Port OKs $6 million to start cleanup of South Park site
Seattle Times business reporter
Pressured by community concern, the Port of Seattle Commission yesterday approved spending $6 million to begin cleaning up a highly contaminated tract of land in the South Park neighborhood but left open the question of how vigorously it would scrub the soil.
The land is so contaminated with high levels of polychlorinated biphenyls (PCBs) and waste oil from its days as the Malarkey Asphalt plant that the U.S. Environmental Protection Agency wants cleaning to begin before the rainy season arrives this fall.
Last year, the EPA found "hot spots" where contaminant concentrations are as much as 4,000 parts per million. The agency has ordered the Port to clean the land to a contamination level of 10 parts per million, which would allow it to be used for industrial purposes.
But the land sits near single-family homes in South Park, a small neighborhood growing in population and political savvy.
Residents envision a park or shopping center on the 2-acre tract — uses that need the land scrubbed to a level of 1 part per million, which could double the cleanup cost.
More than a dozen residents turned up at the commission's meeting room at Seattle-Tacoma International Airport to urge the Port to clean it better.
"We will not live quietly with hazardous waste," said Antonia Koenig.
Residents are mobilized and could sue if the Port ignores community wishes, she said.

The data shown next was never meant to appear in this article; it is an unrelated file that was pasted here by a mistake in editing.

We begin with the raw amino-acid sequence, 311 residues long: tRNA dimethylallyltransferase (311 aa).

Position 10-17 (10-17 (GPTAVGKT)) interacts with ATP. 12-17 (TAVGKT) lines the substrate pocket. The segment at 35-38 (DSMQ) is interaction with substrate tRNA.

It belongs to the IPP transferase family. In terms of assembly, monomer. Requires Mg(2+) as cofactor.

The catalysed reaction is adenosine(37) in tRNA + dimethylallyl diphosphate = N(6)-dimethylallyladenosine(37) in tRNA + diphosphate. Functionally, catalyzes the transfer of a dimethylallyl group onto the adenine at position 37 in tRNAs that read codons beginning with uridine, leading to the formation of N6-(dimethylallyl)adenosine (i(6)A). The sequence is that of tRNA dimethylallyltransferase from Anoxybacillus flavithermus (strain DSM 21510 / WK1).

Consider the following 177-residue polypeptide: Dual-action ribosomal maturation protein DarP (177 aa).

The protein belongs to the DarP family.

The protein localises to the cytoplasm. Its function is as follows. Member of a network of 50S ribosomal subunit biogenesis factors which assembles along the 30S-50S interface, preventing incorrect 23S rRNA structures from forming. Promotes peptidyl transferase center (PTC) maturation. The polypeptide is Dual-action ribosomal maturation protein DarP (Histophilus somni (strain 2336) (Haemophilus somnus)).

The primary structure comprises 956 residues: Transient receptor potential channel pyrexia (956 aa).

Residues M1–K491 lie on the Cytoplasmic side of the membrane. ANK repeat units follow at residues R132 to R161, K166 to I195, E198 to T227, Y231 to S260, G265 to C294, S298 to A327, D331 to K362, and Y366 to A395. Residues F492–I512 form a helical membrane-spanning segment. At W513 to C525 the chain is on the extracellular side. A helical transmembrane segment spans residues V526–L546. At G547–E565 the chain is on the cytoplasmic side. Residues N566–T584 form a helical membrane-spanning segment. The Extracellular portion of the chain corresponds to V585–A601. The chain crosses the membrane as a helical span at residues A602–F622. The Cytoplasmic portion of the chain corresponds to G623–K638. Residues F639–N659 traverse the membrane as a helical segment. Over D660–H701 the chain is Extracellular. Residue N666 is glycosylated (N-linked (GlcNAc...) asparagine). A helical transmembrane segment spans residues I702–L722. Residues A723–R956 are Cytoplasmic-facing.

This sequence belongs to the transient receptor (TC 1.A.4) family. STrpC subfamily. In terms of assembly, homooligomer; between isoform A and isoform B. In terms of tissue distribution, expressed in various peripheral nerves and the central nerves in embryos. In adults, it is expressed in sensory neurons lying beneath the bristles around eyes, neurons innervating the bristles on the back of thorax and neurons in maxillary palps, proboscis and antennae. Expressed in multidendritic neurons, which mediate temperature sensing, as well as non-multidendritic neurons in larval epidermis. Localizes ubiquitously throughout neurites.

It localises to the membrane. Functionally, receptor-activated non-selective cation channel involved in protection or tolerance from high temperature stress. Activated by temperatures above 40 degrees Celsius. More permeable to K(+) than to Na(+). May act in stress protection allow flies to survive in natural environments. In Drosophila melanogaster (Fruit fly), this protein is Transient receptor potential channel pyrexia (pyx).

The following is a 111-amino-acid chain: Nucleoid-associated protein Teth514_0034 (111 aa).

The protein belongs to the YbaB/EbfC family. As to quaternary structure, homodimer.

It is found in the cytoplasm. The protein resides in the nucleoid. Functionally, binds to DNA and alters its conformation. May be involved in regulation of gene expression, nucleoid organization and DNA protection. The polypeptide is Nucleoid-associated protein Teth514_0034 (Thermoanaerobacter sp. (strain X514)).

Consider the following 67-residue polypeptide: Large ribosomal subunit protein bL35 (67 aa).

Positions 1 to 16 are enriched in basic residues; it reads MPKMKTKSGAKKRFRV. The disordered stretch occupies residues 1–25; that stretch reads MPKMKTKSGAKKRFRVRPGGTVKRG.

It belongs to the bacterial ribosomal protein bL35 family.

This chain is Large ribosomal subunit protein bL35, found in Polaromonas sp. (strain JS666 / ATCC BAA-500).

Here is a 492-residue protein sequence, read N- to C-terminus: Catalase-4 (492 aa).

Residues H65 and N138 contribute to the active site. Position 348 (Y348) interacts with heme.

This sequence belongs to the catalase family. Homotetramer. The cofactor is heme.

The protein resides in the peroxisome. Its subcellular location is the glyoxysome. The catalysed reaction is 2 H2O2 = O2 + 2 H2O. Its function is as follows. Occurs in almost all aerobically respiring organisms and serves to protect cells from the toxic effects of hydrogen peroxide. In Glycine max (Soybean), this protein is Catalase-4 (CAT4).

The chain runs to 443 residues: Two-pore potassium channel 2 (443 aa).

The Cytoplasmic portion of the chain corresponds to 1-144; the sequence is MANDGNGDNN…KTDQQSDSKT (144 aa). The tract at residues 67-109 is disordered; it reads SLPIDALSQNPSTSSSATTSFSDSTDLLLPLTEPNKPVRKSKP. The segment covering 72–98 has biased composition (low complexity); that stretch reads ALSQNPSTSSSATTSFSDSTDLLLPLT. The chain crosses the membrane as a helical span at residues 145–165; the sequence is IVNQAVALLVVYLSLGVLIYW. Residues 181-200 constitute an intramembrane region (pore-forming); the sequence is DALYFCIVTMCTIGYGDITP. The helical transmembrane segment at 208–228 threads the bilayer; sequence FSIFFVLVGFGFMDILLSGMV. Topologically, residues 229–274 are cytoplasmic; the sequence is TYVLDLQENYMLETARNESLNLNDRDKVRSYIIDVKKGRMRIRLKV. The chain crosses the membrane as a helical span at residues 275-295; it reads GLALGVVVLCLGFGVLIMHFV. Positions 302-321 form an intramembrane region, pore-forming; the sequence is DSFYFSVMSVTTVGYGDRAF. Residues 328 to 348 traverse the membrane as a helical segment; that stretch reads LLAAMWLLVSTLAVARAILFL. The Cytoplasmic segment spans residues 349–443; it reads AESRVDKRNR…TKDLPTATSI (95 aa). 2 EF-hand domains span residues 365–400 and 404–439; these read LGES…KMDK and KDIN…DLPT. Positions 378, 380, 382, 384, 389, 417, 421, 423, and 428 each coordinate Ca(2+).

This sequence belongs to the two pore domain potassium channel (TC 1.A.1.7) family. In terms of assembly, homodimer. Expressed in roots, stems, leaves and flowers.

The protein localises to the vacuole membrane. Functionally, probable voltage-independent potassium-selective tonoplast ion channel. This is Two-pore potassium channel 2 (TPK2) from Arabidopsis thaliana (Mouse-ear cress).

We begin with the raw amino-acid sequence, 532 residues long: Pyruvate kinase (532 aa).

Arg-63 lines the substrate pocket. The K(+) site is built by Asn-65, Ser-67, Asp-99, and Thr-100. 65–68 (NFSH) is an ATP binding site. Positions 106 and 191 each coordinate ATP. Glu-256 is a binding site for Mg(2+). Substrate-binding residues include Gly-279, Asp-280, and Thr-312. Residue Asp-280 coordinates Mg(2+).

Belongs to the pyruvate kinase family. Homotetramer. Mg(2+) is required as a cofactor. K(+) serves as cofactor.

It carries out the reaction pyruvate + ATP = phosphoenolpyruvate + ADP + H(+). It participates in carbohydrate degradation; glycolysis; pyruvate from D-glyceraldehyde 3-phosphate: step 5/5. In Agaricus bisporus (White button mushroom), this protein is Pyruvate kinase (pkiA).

As it happened, the commissioners were receptive. Worried about lawsuits and higher costs down the road for not doing the full cleanup now, the commission voted to amend the EPA order in about 30 days to specify cleaning the land to 1 part per million contamination.
At the same time, it authorized spending $6 million to get work started.
And it said it would meet with residents to figure out how the land should be used. If it turns out they want something that requires less than 1 parts per million cleaning, the plan could change again.
The discussion, in which everyone basically agreed, took 2-½ hours anyway.
Some residents said the EPA order didn't go far enough and urged the commission to reject it outright. But EPA official Sheila Eckman said if that happened, the agency would use its authority to force the Port to start the cleanup.
The land, near 17th Avenue South and Dallas Avenue South, is part of a broader Superfund area in the lower Duwamish Waterway that the EPA and the Port are working to clean up.
It is known as Terminal 117 and includes Malarkey Asphalt and other property adjacent to the Duwamish River.
Seattle City Light appears to be among the polluters, putting waste oil that contained PCBs there.
Alwyn Scott: 206-464-3329 or firstname.lastname@example.org
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